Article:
Citation for Judaism and Islam

Citation styles are based on the Chicago Manual of Style, 15th Ed., and the MLA Style Manual, 2nd Ed..

MLA

"Judaism and Islam." In The Oxford Dictionary of Islam. Ed. John L. Esposito. Oxford Islamic Studies Online. Sep 26, 2020. <http://www.oxfordislamicstudies.com/article/opr/t125/e1213>.

Chicago

"Judaism and Islam." In The Oxford Dictionary of Islam. , edited by John L. Esposito. Oxford Islamic Studies Online, http://www.oxfordislamicstudies.com/article/opr/t125/e1213 (accessed Sep 26, 2020).

Judaism and Islam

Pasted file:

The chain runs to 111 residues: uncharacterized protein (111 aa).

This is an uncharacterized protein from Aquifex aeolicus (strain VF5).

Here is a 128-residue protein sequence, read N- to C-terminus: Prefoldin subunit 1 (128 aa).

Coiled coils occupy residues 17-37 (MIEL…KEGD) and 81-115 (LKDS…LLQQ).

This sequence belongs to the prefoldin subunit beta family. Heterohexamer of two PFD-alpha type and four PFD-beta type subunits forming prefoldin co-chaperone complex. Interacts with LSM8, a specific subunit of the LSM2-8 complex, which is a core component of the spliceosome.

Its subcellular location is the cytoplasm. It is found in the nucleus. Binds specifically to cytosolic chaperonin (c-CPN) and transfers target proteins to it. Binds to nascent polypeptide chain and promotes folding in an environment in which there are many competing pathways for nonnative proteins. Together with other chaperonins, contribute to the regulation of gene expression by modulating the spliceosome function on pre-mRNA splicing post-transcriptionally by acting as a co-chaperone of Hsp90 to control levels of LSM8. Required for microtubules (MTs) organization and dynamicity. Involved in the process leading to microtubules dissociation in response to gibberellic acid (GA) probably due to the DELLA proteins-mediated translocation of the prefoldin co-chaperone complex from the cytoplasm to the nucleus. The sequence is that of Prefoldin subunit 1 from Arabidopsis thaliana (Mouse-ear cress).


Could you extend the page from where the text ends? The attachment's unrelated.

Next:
Islam has had a long, intertwined relationship with Judaism. Quranic respect for Jews and Judaism is shown in the notion of “people of the book,” inspired by the Jews and their tradition. As a protected minority, Jews were often autonomous in their internal communal life while also interacting with the majority culture. Until the early modern period, Muslim-Jewish cultural and intellectual interchanges were significant. In theology, exegesis, philosophy, law, and mysticism, Jews and Muslims contributed to and learned from one another. Harsh treatment, while not unknown, was the exception. Later, the situation of Jews and other minorities generally deteriorated, but this occurred unevenly in different times and places; these developments reflected a relative political and economic decline in parts of the Islamic world. In the modern period, Zionism's emergence, Israel's creation, and the subsequent migration of Jews from Arab lands to Israel all led to a worsening of historic Muslim-Jewish relations.

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